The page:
Alabama Football: 5 Reasons Why the Crimson Tide Will Beat LSU

Jerry Jeudy and the Tide's talented receiving corps will test the mettle of the Tigers' secondary

There are a couple of things you can count on like clockwork in our sport of college football as the calendar turns to November. The new College Football Playoff rankings are released. The bowl projections pick up in earnest. The bitching and moaning from fan bases around the country gets louder. And LSU loses to Alabama in a Neanderthal-like slogfest.

 

All those things will ring true once again here this November. Well, except for the "slogfest" part. Yes, you can believe it, this isn't 2011 any longer. The Tigers and Crimson Tide have acclimated to the times and can actually score like crazy now. It's true. Going into this week's showdown in Tuscaloosa the Tide are second nationally and the Tigers are fourth in scoring, averaging 49 and 47 points per game respectively. These two traditional ground-and-pounders also can fling the pigskin around like crazy, ranking second and third in passing efficiency as well.

 

Unlike past years this one should be a high-octane, entertaining shootout that will require extra batteries for the scoreboard. And no, we're not living in some bizarre altered universe with imposters filling these jerseys. The new-look Tigers vs. Tide will be one wild ride.

 

But here is why the Red Elephants will come out on top for the ninth straight time in this series and the Tiger fans will want to wring the neck of Nick Saban once again for taking this job.

 

5 Reasons Why Alabama Will Beat LSU

 

1. Because Tua Tagovailoa WILL play

Oh come on, you know the island boy isn't going to miss this one. No way. He's too much of a competitor not to. Even if he is forced to play a little bit gimpy, he will make sure to suit up and riddle the LSU secondary. Sure, he may have to simplify his game and eschew the occasional scramble, but his quick-hit decision-making and quick release will be fine here.

 

Tagovailoa had surgery just after suffering the high ankle sprain against Tennessee. His "tightrope" procedure was similar to the one he had on his other ankle after the SEC title game last year. He had four weeks to recover before playing Oklahoma. This time it's just been three weeks. Will he be 100 percent? And more importantly, will he need to be 100 percent?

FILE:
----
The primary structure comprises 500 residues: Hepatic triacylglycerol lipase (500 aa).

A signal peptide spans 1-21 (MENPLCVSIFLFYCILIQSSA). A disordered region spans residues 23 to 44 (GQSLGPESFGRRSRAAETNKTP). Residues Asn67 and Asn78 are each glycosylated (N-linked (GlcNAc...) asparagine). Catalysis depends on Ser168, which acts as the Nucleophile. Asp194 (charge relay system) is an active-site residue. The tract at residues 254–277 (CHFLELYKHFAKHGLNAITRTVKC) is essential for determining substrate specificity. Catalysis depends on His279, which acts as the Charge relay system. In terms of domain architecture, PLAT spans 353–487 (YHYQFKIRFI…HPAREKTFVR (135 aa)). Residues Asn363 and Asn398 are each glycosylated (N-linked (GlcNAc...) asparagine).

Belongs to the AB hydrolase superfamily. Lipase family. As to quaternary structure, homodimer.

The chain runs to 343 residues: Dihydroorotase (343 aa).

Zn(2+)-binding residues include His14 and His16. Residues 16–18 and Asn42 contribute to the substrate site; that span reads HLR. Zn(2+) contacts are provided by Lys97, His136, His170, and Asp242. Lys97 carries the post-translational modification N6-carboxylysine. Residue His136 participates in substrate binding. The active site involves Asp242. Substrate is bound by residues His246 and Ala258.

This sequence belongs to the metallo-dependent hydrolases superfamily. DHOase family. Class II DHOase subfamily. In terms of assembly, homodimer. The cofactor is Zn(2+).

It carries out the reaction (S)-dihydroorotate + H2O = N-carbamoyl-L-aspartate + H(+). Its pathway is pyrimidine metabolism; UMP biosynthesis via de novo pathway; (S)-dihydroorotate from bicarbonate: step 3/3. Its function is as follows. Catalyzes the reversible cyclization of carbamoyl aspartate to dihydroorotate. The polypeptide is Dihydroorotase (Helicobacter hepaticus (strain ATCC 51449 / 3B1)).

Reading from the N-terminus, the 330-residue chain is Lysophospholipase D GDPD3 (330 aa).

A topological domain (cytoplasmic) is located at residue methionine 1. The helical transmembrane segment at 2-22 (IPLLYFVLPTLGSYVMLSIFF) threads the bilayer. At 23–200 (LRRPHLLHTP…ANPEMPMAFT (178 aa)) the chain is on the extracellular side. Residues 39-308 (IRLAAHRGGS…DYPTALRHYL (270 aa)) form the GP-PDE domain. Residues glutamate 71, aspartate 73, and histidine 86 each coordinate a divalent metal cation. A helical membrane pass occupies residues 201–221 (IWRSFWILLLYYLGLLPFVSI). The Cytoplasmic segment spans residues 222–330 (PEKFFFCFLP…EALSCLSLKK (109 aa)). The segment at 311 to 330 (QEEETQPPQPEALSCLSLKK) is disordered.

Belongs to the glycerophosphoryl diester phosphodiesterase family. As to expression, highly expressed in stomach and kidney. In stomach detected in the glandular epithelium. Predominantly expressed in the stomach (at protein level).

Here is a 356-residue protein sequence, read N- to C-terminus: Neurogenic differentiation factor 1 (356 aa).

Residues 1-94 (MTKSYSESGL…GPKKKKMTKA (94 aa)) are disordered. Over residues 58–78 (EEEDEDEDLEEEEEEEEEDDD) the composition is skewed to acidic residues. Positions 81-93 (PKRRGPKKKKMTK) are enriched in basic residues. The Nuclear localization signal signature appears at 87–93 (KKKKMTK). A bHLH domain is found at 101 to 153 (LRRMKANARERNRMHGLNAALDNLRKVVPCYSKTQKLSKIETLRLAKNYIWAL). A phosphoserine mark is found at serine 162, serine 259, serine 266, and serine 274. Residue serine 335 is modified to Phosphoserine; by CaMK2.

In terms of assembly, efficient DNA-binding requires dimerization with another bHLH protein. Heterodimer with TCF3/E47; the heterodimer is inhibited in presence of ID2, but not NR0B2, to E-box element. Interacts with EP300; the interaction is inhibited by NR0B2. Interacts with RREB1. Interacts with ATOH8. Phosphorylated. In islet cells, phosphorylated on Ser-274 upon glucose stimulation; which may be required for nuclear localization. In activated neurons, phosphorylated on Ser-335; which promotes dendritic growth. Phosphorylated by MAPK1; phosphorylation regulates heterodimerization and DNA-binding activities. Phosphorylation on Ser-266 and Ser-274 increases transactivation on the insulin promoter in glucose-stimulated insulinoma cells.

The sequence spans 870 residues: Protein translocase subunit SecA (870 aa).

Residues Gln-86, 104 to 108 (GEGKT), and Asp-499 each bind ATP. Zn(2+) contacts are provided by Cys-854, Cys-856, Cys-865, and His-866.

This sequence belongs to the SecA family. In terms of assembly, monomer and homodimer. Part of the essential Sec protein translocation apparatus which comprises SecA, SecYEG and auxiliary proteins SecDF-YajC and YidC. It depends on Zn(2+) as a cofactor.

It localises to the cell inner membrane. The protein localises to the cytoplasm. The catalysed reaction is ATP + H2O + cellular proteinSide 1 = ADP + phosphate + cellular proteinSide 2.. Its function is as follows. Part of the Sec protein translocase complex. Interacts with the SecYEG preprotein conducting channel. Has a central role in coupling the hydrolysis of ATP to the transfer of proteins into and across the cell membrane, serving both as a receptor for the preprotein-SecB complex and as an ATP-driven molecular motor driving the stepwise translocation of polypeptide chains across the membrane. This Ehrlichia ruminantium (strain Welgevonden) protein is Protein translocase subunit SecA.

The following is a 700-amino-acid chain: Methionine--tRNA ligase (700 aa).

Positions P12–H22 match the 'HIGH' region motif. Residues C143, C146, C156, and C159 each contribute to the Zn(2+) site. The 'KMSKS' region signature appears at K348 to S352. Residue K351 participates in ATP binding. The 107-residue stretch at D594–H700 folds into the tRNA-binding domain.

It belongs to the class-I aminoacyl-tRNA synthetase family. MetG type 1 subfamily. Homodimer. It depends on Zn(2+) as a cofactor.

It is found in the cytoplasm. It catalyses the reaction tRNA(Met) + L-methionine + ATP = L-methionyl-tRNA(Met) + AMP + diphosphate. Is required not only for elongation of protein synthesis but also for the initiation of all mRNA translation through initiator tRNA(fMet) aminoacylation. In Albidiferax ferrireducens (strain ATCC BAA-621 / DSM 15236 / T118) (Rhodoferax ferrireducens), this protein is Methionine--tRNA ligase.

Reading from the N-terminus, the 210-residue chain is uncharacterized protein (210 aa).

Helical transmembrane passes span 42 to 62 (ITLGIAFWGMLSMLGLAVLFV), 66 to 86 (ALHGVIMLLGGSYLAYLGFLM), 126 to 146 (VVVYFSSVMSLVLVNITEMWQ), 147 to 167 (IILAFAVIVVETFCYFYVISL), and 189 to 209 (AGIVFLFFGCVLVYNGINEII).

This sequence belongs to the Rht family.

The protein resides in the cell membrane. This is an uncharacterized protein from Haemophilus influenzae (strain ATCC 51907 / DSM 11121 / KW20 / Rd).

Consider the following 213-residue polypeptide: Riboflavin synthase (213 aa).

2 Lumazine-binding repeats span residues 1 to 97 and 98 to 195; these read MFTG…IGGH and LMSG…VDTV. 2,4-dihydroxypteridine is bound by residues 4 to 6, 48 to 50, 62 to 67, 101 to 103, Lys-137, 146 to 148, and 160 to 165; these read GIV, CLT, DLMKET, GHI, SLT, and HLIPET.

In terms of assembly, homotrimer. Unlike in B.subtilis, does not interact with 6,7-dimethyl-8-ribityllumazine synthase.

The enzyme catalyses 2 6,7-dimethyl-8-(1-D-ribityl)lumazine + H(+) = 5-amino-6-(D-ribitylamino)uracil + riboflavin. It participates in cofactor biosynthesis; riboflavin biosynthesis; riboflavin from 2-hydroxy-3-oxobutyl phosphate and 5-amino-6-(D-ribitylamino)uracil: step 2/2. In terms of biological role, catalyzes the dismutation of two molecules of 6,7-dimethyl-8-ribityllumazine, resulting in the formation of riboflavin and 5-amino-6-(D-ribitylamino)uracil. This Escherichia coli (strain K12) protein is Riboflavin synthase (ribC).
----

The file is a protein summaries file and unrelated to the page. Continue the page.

2. Protection plus

One good thing about having Tagovailoa possibly a little gimpy is that the O-line he'll be operating behind is another blue-ribbon protection crew that has improved the most of any unit on the team since the beginning of the season. The Tide line has given up just nine sacks, good for 13th in the country. And one of the things that LSU head coach Ed Orgeron has been lamenting about since last season has been the ineffectiveness of getting a push on opposing quarterbacks using just a four-man rush. Look for the Tigers to dial up different types of blitz packages in this one, but that also leaves the Tiger D vulnerable to Tagovailoa's audibles and check-downs. That's the working definition of playing with fire.

 

3. The leaky pass defense

Call the Tigers "DBU" all you want but the numbers don't lie. This year the purple and gold are giving up 217.5 passing yards per game, which ranks way down at 60th in the country and eighth in the SEC. And the pass-catching unit that the Tiger deep seven will be facing this weekend could be the best group of collegiate receivers in recent memory. DeVonta Smith, Jerry Jeudy, Henry Ruggs, and Jaylen Waddle have combined for 24 touchdowns and about three country miles of yardage after the catch. Meanwhile, defensively the Tide D is second in the conference in passing yards allowed per game at 180.

 

4. The special special teams

Nothing kills an upset like dominant special teams play. Waddle is now leading the country in punt returns, averaging 22 yards per return and Ruggs has lent his talents to the kickoff return team, averaging nearly 24 yards per return, which is second in the SEC. Also, the Crimson Tide have blocked both two punts and two field goals already, so the Tigers will have to be on point. Any mishaps here and it's a game-changer for the Tide.

 

5. Home sweet home

The last time LSU won in Tuscaloosa was that infamous snooze-fest in 2011, a 9-6 win in overtime. Since then the Tide has gone 53-2 at home, losing to a guy named Johnny Manziel in 2012 and getting upset by Ole Miss in '15. Since that loss, Saban's crew has won 31 straight at Bryant-Denny Stadium, which is the longest streak in school history. LSU has played the Tide fairly well in Baton Rouge, but the last three meetings in T-town have resulted in a combined 92-43 rout.

 

Even though CBS screwed up and made this an afternoon start instead of under the lights, I suspect it'll still be a raucous atmosphere in Tuscaloosa and the Tide will win... again.

 

— Written by Eric Sorenson, who is part of the Athlon Contributor Network. He is a college football, college baseball and college hockey addict... and writer. Follow him on Twitter @Stitch_Head.

Include in Acu Data Feed: 
Exclude from Acu-data Feed

More Stories: